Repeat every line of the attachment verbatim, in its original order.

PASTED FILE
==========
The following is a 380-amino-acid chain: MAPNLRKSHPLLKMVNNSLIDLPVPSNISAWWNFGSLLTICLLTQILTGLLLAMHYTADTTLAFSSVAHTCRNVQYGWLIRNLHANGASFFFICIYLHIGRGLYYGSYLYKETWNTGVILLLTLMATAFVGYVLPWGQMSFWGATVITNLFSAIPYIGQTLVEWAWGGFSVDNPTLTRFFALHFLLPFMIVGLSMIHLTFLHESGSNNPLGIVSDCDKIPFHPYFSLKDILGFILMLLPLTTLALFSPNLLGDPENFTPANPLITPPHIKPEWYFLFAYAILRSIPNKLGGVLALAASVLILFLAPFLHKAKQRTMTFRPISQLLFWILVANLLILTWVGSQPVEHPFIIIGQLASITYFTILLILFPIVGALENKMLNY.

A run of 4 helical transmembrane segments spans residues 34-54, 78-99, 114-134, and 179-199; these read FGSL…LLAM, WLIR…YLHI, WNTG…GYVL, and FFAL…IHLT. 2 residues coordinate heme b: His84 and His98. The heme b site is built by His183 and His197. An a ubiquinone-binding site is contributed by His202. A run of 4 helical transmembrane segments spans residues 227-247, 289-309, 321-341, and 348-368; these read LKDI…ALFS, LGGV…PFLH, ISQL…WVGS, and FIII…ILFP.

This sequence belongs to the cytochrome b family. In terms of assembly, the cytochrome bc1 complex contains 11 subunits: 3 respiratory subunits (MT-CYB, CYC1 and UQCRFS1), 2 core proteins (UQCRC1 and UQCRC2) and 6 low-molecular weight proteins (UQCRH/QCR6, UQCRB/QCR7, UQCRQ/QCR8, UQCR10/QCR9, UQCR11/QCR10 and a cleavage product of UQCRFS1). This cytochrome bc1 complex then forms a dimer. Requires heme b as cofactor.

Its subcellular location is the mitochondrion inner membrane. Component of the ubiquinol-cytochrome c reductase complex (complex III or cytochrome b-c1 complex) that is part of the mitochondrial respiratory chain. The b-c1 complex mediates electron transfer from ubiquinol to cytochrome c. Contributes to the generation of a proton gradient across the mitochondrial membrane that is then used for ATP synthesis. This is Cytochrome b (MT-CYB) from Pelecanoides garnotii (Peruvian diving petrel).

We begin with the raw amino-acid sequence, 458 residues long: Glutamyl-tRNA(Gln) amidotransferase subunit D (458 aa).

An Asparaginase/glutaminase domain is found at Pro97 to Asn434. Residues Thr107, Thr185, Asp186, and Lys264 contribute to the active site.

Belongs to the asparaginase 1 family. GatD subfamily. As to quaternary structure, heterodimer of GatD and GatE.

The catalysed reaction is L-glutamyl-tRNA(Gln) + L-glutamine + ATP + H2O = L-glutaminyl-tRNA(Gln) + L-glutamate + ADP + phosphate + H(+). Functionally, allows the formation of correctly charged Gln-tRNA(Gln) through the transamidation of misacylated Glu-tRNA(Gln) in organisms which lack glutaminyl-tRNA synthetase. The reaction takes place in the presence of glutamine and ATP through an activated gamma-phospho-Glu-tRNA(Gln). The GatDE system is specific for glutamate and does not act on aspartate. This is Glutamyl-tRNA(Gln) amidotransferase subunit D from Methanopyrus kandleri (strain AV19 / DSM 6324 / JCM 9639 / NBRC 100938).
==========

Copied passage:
The following is a 380-amino-acid chain: MAPNLRKSHPLLKMVNNSLIDLPVPSNISAWWNFGSLLTICLLTQILTGLLLAMHYTADTTLAFSSVAHTCRNVQYGWLIRNLHANGASFFFICIYLHIGRGLYYGSYLYKETWNTGVILLLTLMATAFVGYVLPWGQMSFWGATVITNLFSAIPYIGQTLVEWAWGGFSVDNPTLTRFFALHFLLPFMIVGLSMIHLTFLHESGSNNPLGIVSDCDKIPFHPYFSLKDILGFILMLLPLTTLALFSPNLLGDPENFTPANPLITPPHIKPEWYFLFAYAILRSIPNKLGGVLALAASVLILFLAPFLHKAKQRTMTFRPISQLLFWILVANLLILTWVGSQPVEHPFIIIGQLASITYFTILLILFPIVGALENKMLNY.

A run of 4 helical transmembrane segments spans residues 34-54, 78-99, 114-134, and 179-199; these read FGSL…LLAM, WLIR…YLHI, WNTG…GYVL, and FFAL…IHLT. 2 residues coordinate heme b: His84 and His98. The heme b site is built by His183 and His197. An a ubiquinone-binding site is contributed by His202. A run of 4 helical transmembrane segments spans residues 227-247, 289-309, 321-341, and 348-368; these read LKDI…ALFS, LGGV…PFLH, ISQL…WVGS, and FIII…ILFP.

This sequence belongs to the cytochrome b family. In terms of assembly, the cytochrome bc1 complex contains 11 subunits: 3 respiratory subunits (MT-CYB, CYC1 and UQCRFS1), 2 core proteins (UQCRC1 and UQCRC2) and 6 low-molecular weight proteins (UQCRH/QCR6, UQCRB/QCR7, UQCRQ/QCR8, UQCR10/QCR9, UQCR11/QCR10 and a cleavage product of UQCRFS1). This cytochrome bc1 complex then forms a dimer. Requires heme b as cofactor.

Its subcellular location is the mitochondrion inner membrane. Component of the ubiquinol-cytochrome c reductase complex (complex III or cytochrome b-c1 complex) that is part of the mitochondrial respiratory chain. The b-c1 complex mediates electron transfer from ubiquinol to cytochrome c. Contributes to the generation of a proton gradient across the mitochondrial membrane that is then used for ATP synthesis. This is Cytochrome b (MT-CYB) from Pelecanoides garnotii (Peruvian diving petrel).

We begin with the raw amino-acid sequence, 458 residues long: Glutamyl-tRNA(Gln) amidotransferase subunit D (458 aa).

An Asparaginase/glutaminase domain is found at Pro97 to Asn434. Residues Thr107, Thr185, Asp186, and Lys264 contribute to the active site.

Belongs to the asparaginase 1 family. GatD subfamily. As to quaternary structure, heterodimer of GatD and GatE.

The catalysed reaction is L-glutamyl-tRNA(Gln) + L-glutamine + ATP + H2O = L-glutaminyl-tRNA(Gln) + L-glutamate + ADP + phosphate + H(+). Functionally, allows the formation of correctly charged Gln-tRNA(Gln) through the transamidation of misacylated Glu-tRNA(Gln) in organisms which lack glutaminyl-tRNA synthetase. The reaction takes place in the presence of glutamine and ATP through an activated gamma-phospho-Glu-tRNA(Gln). The GatDE system is specific for glutamate and does not act on aspartate. This is Glutamyl-tRNA(Gln) amidotransferase subunit D from Methanopyrus kandleri (strain AV19 / DSM 6324 / JCM 9639 / NBRC 100938).